At home, some Twins find source of advice in their significant others
Brianne Smeltzer’s timely advice before her husband’s best start of the season is just one example
Brianne Smeltzer doesn’t often offer her husband work advice. Mostly, she just listens, providing an empathetic sounding board for Devin. But after spending 10 years watching him take the ball every five days each summer, she won’t hesitate to speak up if she feels there’s something he needs to hear.
“At some point, I think I know him better than he knows himself,” she said. “ … I don’t say too much, but if there’s something that I’m thinking, I’m also not afraid to tell them.”
And she’s plenty qualified to do so.
A softball player her whole life, Brianne Smeltzer attended Florida Gulf Coast University to play the sport collegiately. She’s one of a handful of Twins wives or girlfriends who played the sport at a high level, providing a helpful perspective away from the field.
Before Smeltzer’s start against the Kansas City Royals on May 26, Brianne spoke up. Her husband wasn’t throwing his changeup as much as he normally does. She told him he needed to throw it more, an observation that he agreed with.
The end result was Smeltzer’s best start of his season, seven scoreless innings of two-hit ball against the Royals and in his postgame interview, Devin gave his wife a shoutout for her contributions to his effort.
“I always said that’s why we worked out together as long as we’ve been together, because she understands the travel, she understands the being apart,” Smeltzer said. “She was an athlete herself. She played softball, so she gets the ups and downs of baseball and she knows when to push and when to pull back. And she’s been my biggest motivation for the past 10 years.”
The couple started dating as teens in high school after meeting in gym class and have been together for a decade. They’ll celebrate four years of marriage in November.
Sports, of course, have been a huge part of their relationship. More than advice, Brianne is often there when Devin wants or needs to vent, which he admits is “a lot.”
“A lot of people go home and they don’t talk about baseball, which is awesome and that works for people,” Brianne said. “But because I understand what he’s talking about and the struggles that he’s having, I think just him being able to talk to me about it and get it off his chest and say things out loud that some other people might not be able to when they get home I think is good for him. It works for us.”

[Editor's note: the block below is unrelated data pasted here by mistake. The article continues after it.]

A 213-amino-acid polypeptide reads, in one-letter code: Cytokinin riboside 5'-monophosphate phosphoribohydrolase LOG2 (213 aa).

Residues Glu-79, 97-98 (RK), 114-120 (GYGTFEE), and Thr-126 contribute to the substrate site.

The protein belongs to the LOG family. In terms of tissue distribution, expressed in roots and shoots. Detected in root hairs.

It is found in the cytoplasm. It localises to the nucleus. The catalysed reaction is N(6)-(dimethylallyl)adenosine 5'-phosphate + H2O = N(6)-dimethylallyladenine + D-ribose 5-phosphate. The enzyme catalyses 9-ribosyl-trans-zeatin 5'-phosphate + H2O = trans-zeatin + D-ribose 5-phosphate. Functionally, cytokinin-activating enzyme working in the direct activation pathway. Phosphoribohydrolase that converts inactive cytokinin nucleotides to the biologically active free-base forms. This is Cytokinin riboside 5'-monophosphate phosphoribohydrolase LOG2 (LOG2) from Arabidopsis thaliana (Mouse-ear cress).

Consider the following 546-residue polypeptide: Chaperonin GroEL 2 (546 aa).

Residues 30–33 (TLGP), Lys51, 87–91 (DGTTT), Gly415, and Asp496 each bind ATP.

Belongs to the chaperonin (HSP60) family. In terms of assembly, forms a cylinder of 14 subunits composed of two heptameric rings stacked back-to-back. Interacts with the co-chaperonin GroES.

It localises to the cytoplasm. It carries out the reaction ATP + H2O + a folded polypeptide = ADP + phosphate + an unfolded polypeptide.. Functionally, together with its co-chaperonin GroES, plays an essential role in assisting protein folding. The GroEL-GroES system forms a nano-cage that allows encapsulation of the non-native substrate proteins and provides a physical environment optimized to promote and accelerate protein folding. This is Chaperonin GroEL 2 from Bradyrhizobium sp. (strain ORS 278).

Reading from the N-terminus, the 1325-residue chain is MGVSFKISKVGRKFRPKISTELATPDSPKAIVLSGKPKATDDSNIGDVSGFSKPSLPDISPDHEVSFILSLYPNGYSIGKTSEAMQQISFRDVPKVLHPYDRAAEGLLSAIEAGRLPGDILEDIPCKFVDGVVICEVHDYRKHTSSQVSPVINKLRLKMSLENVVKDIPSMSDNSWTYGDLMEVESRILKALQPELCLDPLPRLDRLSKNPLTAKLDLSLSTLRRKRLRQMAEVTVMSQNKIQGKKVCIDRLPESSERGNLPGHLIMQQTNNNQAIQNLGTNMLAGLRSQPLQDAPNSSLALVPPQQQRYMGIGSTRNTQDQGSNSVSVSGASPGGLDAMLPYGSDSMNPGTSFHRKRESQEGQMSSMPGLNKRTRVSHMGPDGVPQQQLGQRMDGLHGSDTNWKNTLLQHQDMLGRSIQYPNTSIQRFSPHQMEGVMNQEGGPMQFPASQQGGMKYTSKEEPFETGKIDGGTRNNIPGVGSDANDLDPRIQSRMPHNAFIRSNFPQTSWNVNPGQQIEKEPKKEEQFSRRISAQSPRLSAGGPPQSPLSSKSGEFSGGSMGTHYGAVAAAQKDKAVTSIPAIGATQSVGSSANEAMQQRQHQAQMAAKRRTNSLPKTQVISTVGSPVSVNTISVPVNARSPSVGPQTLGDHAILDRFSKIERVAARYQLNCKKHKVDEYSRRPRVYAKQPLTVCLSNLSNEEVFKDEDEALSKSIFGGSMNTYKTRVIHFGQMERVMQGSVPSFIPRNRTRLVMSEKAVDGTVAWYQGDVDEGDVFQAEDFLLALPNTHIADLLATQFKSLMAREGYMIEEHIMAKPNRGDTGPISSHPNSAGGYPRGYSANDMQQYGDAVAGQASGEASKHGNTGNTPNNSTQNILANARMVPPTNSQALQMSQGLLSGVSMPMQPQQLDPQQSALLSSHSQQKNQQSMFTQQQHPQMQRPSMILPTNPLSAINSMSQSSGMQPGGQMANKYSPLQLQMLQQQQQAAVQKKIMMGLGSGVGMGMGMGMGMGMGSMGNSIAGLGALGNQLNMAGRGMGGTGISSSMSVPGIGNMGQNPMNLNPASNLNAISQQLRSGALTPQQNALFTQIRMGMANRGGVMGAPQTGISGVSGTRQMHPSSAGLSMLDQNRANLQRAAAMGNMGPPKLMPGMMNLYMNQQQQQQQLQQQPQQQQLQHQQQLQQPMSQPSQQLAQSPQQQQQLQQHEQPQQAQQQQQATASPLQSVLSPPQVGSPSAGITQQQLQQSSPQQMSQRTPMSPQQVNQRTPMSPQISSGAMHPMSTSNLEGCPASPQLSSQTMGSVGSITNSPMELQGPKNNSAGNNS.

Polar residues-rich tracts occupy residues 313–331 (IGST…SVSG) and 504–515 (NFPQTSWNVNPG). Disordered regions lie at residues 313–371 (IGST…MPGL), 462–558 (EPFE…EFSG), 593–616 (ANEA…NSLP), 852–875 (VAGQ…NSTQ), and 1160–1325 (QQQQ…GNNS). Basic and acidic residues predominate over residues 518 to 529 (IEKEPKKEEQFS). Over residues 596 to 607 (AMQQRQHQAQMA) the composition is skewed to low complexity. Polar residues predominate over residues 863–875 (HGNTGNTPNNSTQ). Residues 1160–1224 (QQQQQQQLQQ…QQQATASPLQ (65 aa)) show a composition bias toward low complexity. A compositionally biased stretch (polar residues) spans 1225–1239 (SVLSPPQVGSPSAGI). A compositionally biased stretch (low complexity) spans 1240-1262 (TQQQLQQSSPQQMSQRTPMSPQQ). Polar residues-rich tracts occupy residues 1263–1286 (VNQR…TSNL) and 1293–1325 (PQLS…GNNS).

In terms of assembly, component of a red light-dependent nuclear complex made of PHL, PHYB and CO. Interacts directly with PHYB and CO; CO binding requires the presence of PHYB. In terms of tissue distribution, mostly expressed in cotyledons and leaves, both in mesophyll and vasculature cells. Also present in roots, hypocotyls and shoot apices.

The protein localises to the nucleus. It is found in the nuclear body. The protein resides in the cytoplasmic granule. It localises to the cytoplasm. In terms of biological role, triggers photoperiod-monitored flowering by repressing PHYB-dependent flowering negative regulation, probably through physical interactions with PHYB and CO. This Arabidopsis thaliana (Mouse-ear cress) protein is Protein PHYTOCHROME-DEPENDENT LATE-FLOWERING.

Trevor Larnach’s girlfriend, Jessica Garcia, played softball at Oregon State, where the two outfielders first met at a summer bridge program ahead of their freshman years. They don’t just have baseball or softball talks — as a former high-level athlete herself, the pair often find ways to compete, be it at basketball, Wiffle ball, or something else, Larnach said.
“It’s a big help that she played sports,” Larnach said. “She understands this is a hard game and there’s a lot that goes into it.”
Reliever Emilio Pagán has a similar story. He met his future wife, Jordyn, at Gardner-Webb University in North Carolina when they were both student-athletes. Jordyn was an infielder and four-year starter.
She’s the only person that Pagán will admit is more competitive than he is, and she recently had a chance to show off her competitive chops and athletic ability running in the Target Field mascot race against other Twins wives. She won.
Because Jordyn is often watching their two young daughters Paxtyn and Lexington during games, the couple will re-watch and review each one of his outings at home — good or bad — after each game.
“Sometimes she doesn’t say anything at all and sometimes she’s like, ‘What were you thinking when so-and-so got in the box? Why’d you try to start him off with this pitch? What does he hit good or what does he hit not good?’ ” Pagán said. “It’s just kind of a reminder that there’s different ways to go about getting people out.”
Often, her input isn’t so much about one specific pitch but rather what Emilio dubbed “mentality stuff.”
Baseball is often a game of failure, and having gone through it herself during her softball career, Jordyn has a deeper level of understanding, Pagán said.
“She’s somebody that kind of keeps me grounded and understands that you can perform well and still not get good results,” Pagán said. “She’s helped me tremendously off the field. And whenever she can and wants to, she does help me with stuff on the field.”
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